Wedding celebrants will soon have to pay their own application and renewal fees, the government says.
From 22 May, wedding celebrants will have to pay a fee to register with the Department of Internal Affairs and an annual fee to renew their registration.
The cost of getting hitched will also rise with the fee for marriage licences increasing from $122.60 to $150.
Today, independent celebrants officiate half the country's 20,000 marriages and civil unions.
Another quarter are held at registry offices and the rest are held in churches or by celebrants of approved organisations, including some more modern faiths like the church of the Flying Spaghetti Monster.
Up until now the cost of registering as a celebrant has been covered by couples when they pay their marriage-licence fee.
However, the Registrar-General of Births, Deaths and Marriages, Jeff Montgomery, said that was about to change.
"We're now saying to celebrants, 'You're providing a professional service, you should be be paying your own application and renewal fees to be a celebrant'.
"So that cost is being moved from the couples getting married to the celebrants themselves."
Celebrants could either recoup that cost through the fees they charged to couples to get married or through the organisations that they were registered with, he said.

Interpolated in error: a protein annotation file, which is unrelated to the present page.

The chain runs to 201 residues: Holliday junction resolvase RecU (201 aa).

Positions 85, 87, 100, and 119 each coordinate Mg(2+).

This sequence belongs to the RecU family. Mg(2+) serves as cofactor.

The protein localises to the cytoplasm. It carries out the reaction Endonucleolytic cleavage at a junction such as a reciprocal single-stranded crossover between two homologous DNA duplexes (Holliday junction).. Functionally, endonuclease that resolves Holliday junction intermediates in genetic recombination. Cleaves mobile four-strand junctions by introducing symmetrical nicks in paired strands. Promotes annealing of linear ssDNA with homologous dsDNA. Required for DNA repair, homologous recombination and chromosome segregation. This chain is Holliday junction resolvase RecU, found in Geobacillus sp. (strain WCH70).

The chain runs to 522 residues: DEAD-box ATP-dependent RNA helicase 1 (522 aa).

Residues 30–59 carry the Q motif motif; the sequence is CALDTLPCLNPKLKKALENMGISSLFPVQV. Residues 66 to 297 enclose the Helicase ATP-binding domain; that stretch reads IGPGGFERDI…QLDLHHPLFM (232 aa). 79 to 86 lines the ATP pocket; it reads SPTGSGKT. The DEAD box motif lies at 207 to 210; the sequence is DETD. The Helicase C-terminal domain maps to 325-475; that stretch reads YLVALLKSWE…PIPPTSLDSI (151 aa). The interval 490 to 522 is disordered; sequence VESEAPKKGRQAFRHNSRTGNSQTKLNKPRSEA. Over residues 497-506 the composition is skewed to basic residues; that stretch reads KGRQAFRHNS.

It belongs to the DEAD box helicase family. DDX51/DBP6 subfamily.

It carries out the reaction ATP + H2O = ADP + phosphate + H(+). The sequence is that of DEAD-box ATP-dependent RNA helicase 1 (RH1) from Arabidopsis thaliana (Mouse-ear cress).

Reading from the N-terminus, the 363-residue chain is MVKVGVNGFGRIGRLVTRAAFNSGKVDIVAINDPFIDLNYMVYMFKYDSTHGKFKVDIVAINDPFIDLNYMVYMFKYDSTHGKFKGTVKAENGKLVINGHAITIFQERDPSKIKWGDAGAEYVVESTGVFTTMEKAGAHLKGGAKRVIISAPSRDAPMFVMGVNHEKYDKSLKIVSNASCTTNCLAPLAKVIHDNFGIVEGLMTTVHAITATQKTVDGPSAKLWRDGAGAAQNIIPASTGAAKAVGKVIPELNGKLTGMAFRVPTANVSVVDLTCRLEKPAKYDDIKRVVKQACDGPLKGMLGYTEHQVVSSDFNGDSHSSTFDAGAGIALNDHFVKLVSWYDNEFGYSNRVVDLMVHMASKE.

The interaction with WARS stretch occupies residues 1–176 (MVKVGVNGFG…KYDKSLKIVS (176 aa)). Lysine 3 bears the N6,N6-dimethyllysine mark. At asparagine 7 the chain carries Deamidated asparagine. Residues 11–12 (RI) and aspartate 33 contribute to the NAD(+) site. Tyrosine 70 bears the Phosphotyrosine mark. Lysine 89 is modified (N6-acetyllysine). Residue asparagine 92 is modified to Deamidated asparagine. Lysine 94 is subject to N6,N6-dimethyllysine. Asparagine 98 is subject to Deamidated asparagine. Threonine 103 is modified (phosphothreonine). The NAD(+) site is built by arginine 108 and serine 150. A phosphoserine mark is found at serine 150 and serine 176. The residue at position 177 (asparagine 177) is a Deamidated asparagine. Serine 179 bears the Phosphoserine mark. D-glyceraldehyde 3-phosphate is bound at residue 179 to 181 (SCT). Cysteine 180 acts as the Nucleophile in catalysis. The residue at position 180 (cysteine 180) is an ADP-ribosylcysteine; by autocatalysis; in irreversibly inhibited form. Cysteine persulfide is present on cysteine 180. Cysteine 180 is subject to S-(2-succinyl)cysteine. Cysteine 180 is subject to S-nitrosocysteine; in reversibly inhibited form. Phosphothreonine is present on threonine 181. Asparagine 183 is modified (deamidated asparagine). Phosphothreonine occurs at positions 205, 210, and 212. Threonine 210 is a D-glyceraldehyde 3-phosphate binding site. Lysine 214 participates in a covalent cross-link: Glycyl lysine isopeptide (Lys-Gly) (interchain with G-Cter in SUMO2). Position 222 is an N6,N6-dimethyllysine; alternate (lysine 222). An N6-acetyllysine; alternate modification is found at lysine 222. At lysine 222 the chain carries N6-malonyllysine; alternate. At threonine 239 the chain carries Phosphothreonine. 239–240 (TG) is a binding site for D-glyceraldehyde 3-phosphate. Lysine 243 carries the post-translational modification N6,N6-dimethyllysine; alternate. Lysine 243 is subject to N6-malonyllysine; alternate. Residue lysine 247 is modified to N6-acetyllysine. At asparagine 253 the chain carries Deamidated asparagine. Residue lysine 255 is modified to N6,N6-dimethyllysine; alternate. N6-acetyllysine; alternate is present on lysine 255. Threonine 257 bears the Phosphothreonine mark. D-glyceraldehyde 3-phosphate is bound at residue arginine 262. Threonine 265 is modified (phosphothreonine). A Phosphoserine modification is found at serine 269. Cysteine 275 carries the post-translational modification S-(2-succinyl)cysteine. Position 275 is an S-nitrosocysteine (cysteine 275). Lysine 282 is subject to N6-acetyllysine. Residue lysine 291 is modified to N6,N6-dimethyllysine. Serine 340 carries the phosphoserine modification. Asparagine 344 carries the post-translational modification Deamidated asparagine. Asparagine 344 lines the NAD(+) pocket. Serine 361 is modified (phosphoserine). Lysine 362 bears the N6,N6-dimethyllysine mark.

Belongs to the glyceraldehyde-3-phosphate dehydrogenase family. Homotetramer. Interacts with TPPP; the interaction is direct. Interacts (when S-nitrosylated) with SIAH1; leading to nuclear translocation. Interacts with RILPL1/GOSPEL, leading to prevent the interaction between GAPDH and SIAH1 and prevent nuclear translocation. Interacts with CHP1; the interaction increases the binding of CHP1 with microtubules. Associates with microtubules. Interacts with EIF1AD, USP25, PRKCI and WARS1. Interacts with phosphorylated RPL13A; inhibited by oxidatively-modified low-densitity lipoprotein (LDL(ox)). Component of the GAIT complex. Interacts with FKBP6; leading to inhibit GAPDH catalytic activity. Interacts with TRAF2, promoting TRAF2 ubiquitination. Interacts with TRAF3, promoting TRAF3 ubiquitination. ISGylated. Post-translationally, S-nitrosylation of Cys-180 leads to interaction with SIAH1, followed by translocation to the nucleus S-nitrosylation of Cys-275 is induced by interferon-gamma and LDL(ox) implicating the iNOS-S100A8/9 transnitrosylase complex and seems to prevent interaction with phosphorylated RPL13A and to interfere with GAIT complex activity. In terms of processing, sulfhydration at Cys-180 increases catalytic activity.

The registration fee for new independent celebrants will be $220, with the annual renewal fee set at $60.
Miranda Zander, who is an independent celebrant based in Wellington, had not decided if she would add the amount onto what she already charged her clients.
She said the majority of people charged about $350 to $550 in most parts of the country for celebrant services.
"It's at least eight hours of work with writing ceremonies, meeting couples, replying to emails.
"So, when you break it down hourly, I think that's quite a reasonable rate," she said.
The department also wants to cut down on the number of independent celebrants who might only do one marriage a year.
Mr Montgomery said about half of the nearly 2500 independent celebrants conduct one or fewer ceremonies a year.
As a result, couples often complained there were too many listed on the department's website who simply were not available.
"Feedback we've had from couples wanting to get married is that they often go onto our website, they find 2500 independent celebrants and they struggle to find one who is willing to actually do their wedding.
Celebrants who were only doing one or two weddings a year would now be asked why.
"For some celebrants it's for very valid reasons. They've been overseas on an extended vacation, they've been unwell, they're just a new celebrant and haven't had a chance to really get up and running.
"But if there's not a good reason, then they're unlikely to be renewed, " Mr Montgomery said.
But another independent celebrant, Bill Logan, said some people just wanted to perform a few marriages for people they knew and loved.
"Just someone who is important in their circle and perhaps it's not so important that they do lots and lots and lots of ceremonies.
"Some kind of licence which authorises them to do a few ceremonies, would be perfectly adequate, but it's not necessary for them to pay $60 a year," Mr Logan said.
The Celebrants Association supported the changes and said it had not received any negative feedback from its almost 800 members.